Linux for Starters

Linux for Starters: Your Guide to Linux – Get Started with the Terminal – Part 9

Shell Builtins

A builtin is a command contained within the Bash tool set. They execute faster than external commands and have direct access to the shell internals.

One of the shell builtins is compgen. It lists all the shell builtins in bash when run with the -b option.

$ compgen -b

We’ve compiled a table explaining all the shell builtins in the Appendix, but here’s some that will be particularly interesting to newcomers to Linux.


. (period)

The .  is a symbol that, in the context of file management, refers to the current directory. But in terms of the shell, it refers to read and execute commands from the filename argument in the current shell context.

The period lets you run commands from a directory that’s not in your PATH. PATH is an environmental variable that tells the shell which directories to search for executable files in response to commands issued by a user.


cd (change directory)

cd is one of the most important and commonly used shell builtins. It lets us change directories so that we can navigate around the filesystem. Here’s a few simple cd commands we can issue.

Let’s move from any working directory to our home directory with the command:

$ cd ~

Move up a directory with the command:

$ cd ..

To move from the current working directory to /etc type:

$ cd /etc

We can also specify local directories by removing the / character. For example, if the current directory is /usr/local we can move to  /usr/local/bin with the command:

$ cd bin

Pressing the tab key will autocomplete a path. Where there’s more than one matching directory, pressing tab twice will list the available matches. For example, if our working directory is /usr/local, we can type type $ cd s and press tab twice. This action lists the sub-directories that start with the letter s.


export

The export command exports a variable or function to the environment of all the child processes running in the current shell.

To view all exported variables on the current shell, use the -p flag.

Linux for Starters - export


kill

kill is a shell builtin for two reasons: it allows job IDs to be used instead of process IDs, and allows processes to be killed if the limit on processes that you can create is reached.


bg and fg

The fg command switches a job running in the background into the foreground. The bg command restarts a suspended job, and runs it in the background. If no job number is specified, then the fg or bg command acts upon the currently running job.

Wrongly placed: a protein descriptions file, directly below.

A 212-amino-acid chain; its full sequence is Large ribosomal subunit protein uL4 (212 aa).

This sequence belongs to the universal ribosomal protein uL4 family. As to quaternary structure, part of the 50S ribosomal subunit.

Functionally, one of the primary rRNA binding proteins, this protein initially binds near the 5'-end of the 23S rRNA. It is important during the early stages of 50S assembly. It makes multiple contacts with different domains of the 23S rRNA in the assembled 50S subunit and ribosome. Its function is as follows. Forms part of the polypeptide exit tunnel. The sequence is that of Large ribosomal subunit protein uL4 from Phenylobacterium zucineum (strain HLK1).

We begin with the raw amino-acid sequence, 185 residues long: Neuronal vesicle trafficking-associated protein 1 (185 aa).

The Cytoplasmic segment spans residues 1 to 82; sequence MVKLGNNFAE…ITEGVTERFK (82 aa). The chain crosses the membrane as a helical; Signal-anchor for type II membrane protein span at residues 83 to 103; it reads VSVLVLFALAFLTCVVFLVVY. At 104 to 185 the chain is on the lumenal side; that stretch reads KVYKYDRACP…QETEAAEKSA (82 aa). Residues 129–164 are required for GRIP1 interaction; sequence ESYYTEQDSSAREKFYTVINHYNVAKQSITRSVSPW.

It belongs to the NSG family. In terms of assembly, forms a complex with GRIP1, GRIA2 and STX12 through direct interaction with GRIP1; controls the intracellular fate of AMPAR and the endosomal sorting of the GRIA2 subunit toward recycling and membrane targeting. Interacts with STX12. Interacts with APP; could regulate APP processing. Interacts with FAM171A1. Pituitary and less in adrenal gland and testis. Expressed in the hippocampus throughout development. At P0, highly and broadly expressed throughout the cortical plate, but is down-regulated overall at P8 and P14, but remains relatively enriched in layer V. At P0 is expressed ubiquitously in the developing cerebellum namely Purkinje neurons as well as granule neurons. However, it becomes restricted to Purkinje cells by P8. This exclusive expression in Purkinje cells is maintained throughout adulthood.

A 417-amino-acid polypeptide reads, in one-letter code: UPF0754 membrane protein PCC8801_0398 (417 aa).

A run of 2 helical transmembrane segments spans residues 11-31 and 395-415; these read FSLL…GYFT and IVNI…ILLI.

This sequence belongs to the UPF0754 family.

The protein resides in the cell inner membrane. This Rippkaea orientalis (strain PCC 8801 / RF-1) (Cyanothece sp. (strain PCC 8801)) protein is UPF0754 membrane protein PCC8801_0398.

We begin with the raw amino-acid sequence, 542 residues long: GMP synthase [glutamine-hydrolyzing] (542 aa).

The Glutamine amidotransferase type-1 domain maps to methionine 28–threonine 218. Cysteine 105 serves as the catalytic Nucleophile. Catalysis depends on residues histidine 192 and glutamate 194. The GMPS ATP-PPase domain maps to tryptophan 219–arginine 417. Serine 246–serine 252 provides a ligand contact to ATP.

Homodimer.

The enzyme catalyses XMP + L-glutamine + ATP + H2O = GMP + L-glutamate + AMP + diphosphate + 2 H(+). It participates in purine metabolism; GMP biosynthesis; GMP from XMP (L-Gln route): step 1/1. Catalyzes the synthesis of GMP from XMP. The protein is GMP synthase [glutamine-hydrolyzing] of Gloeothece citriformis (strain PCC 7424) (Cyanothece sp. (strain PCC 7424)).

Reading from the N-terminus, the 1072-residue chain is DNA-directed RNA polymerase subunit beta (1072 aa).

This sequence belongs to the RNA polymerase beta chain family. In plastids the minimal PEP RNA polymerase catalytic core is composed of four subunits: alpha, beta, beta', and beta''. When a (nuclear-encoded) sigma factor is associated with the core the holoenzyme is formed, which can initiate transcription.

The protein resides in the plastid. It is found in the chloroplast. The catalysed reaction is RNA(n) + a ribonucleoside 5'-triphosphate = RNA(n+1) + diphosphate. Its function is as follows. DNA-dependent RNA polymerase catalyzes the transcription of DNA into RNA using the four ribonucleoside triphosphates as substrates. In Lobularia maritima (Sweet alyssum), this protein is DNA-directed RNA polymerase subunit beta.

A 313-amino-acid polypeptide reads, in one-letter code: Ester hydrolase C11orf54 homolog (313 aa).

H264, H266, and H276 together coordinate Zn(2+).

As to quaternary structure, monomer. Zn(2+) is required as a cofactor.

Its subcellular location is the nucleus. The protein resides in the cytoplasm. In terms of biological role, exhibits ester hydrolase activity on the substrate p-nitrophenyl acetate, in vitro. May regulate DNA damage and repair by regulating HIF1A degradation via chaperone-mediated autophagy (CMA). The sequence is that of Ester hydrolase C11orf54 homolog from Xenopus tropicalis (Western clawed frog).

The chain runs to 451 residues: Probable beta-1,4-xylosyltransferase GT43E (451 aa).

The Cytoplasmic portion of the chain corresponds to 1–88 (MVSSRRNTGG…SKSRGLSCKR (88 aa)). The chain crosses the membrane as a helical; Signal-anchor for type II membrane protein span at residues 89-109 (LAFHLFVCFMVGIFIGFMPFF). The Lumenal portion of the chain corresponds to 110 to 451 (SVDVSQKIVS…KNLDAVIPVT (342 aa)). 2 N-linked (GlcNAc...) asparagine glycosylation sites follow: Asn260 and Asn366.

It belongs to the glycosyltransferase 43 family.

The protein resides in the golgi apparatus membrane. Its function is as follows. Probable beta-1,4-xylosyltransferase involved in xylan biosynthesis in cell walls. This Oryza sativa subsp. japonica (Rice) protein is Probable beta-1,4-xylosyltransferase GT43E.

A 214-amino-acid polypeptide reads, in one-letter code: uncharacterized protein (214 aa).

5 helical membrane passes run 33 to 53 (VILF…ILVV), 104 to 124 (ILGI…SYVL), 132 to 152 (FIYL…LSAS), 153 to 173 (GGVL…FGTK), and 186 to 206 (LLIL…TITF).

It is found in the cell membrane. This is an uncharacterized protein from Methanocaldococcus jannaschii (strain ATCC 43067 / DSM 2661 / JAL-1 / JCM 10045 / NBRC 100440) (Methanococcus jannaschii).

history

Bash provides access to the list of commands you previously issued, which is known as your command history.

This feature makes it easy to repeat commands, substitute text, manipulate arguments, and fix typos in your previous commands quickly.


alias

This command displays aliases. We’ll cover aliases on the next page.


echo

The echo command does one simple job: it prints to the output an expression or variable.

The image below shows the output of the environment variable $PATH as relayed by echo. Each of the path directories is separated by a colon.

Linux for Starters - echo


Getting Help about the Shell Builtins

Each of the shell builtins are documented. Append --help to the shell builtin command to learn more about them and their options. Here’s an example for the cd builtin.

$ cd --help

Linux for Starters - cd help

Page 3 – Aliases

Pages in this article:
Page 1 – Types of Commands
Page 2 – Shell Builtins
Page 3 – Aliases
Page 4 – External Commands
Page 5 – Navigate the shell efficiently
Page 6 – Appendix – Explanation of Shell Builtins


All articles in this series:

Linux For Starters: Your Guide to Linux
Part 1What is Linux? Why use Linux? What do I need?
Part 2Choose a Linux distribution meeting your specific needs and requirements.
Part 3Make a bootable Ubuntu USB stick in Windows.
Part 4We show you how to install Ubuntu 21.04 on your hard disk.
Part 5Things to do after installing Ubuntu.
Part 6Navigating your way around the Desktop.
Part 7Updating the system, install new software.
Part 8Open source replacements for proprietary Windows desktop software.
Part 9Get started with the power and flexibility of the terminal.
Part 10We cover the basics of files and permissions.
Part 11Getting help from your system.
Part 12Learn all about the file system.
Part 13Manipulating files from the shell.
Part 14Maintain your system with these simple tips.
Part 15Managing users on your system.
Part 16Explore different desktops to GNOME 3.
Part 17Gaming on Linux.
Part 18Protect your privacy with this guide.
Part 19Access the Windows desktop from Linux using a remote desktop client.
Part 20Set up a virtual machine running Ubuntu as the host and openSUSE as the guest.
Part 21Wine lets you run Windows programs on Linux without emulation.
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